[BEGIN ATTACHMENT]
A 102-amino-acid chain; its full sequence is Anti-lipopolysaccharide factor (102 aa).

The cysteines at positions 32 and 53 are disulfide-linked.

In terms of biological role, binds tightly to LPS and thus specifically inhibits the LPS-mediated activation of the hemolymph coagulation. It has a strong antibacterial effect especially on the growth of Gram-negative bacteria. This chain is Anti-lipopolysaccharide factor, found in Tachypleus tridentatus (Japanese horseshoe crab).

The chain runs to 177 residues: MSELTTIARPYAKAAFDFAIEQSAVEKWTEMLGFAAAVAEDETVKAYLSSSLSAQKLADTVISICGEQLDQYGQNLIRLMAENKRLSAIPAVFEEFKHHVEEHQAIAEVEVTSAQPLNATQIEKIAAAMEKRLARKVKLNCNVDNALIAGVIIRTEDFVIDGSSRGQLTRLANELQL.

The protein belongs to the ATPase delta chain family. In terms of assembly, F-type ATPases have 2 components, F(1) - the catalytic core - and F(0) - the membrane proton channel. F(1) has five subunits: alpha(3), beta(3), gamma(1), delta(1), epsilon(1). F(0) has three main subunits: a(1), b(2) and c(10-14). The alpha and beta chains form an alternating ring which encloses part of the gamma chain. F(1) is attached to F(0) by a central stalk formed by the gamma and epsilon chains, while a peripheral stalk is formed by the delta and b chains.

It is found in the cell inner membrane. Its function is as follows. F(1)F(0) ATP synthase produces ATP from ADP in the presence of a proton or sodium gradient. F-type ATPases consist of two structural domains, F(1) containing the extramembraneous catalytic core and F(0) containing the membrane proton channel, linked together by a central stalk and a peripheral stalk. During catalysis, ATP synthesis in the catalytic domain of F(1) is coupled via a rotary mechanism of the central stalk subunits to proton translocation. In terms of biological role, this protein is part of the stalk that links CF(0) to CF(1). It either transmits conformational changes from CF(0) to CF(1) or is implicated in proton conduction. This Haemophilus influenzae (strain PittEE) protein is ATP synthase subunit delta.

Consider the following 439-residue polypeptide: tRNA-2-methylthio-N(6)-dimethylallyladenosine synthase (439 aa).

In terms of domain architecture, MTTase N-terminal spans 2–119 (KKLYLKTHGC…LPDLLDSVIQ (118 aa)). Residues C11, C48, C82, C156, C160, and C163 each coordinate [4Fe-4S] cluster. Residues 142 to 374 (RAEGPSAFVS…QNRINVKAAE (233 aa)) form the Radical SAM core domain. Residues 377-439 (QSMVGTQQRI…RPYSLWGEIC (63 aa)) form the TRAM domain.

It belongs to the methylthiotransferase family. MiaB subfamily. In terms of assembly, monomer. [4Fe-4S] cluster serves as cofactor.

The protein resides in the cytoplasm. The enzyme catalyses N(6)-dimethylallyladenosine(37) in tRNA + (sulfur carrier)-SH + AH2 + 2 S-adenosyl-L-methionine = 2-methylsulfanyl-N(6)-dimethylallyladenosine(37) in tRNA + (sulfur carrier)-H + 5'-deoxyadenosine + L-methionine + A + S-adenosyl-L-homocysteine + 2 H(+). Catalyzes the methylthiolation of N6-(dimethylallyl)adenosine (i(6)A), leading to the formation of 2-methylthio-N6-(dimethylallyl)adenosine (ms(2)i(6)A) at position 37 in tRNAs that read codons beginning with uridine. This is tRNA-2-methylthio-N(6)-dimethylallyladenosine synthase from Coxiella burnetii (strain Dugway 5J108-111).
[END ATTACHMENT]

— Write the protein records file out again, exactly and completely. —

A 102-amino-acid chain; its full sequence is Anti-lipopolysaccharide factor (102 aa).

The cysteines at positions 32 and 53 are disulfide-linked.

In terms of biological role, binds tightly to LPS and thus specifically inhibits the LPS-mediated activation of the hemolymph coagulation. It has a strong antibacterial effect especially on the growth of Gram-negative bacteria. This chain is Anti-lipopolysaccharide factor, found in Tachypleus tridentatus (Japanese horseshoe crab).

The chain runs to 177 residues: MSELTTIARPYAKAAFDFAIEQSAVEKWTEMLGFAAAVAEDETVKAYLSSSLSAQKLADTVISICGEQLDQYGQNLIRLMAENKRLSAIPAVFEEFKHHVEEHQAIAEVEVTSAQPLNATQIEKIAAAMEKRLARKVKLNCNVDNALIAGVIIRTEDFVIDGSSRGQLTRLANELQL.

The protein belongs to the ATPase delta chain family. In terms of assembly, F-type ATPases have 2 components, F(1) - the catalytic core - and F(0) - the membrane proton channel. F(1) has five subunits: alpha(3), beta(3), gamma(1), delta(1), epsilon(1). F(0) has three main subunits: a(1), b(2) and c(10-14). The alpha and beta chains form an alternating ring which encloses part of the gamma chain. F(1) is attached to F(0) by a central stalk formed by the gamma and epsilon chains, while a peripheral stalk is formed by the delta and b chains.

It is found in the cell inner membrane. Its function is as follows. F(1)F(0) ATP synthase produces ATP from ADP in the presence of a proton or sodium gradient. F-type ATPases consist of two structural domains, F(1) containing the extramembraneous catalytic core and F(0) containing the membrane proton channel, linked together by a central stalk and a peripheral stalk. During catalysis, ATP synthesis in the catalytic domain of F(1) is coupled via a rotary mechanism of the central stalk subunits to proton translocation. In terms of biological role, this protein is part of the stalk that links CF(0) to CF(1). It either transmits conformational changes from CF(0) to CF(1) or is implicated in proton conduction. This Haemophilus influenzae (strain PittEE) protein is ATP synthase subunit delta.

Consider the following 439-residue polypeptide: tRNA-2-methylthio-N(6)-dimethylallyladenosine synthase (439 aa).

In terms of domain architecture, MTTase N-terminal spans 2–119 (KKLYLKTHGC…LPDLLDSVIQ (118 aa)). Residues C11, C48, C82, C156, C160, and C163 each coordinate [4Fe-4S] cluster. Residues 142 to 374 (RAEGPSAFVS…QNRINVKAAE (233 aa)) form the Radical SAM core domain. Residues 377-439 (QSMVGTQQRI…RPYSLWGEIC (63 aa)) form the TRAM domain.

It belongs to the methylthiotransferase family. MiaB subfamily. In terms of assembly, monomer. [4Fe-4S] cluster serves as cofactor.

The protein resides in the cytoplasm. The enzyme catalyses N(6)-dimethylallyladenosine(37) in tRNA + (sulfur carrier)-SH + AH2 + 2 S-adenosyl-L-methionine = 2-methylsulfanyl-N(6)-dimethylallyladenosine(37) in tRNA + (sulfur carrier)-H + 5'-deoxyadenosine + L-methionine + A + S-adenosyl-L-homocysteine + 2 H(+). Catalyzes the methylthiolation of N6-(dimethylallyl)adenosine (i(6)A), leading to the formation of 2-methylthio-N6-(dimethylallyl)adenosine (ms(2)i(6)A) at position 37 in tRNAs that read codons beginning with uridine. This is tRNA-2-methylthio-N(6)-dimethylallyladenosine synthase from Coxiella burnetii (strain Dugway 5J108-111).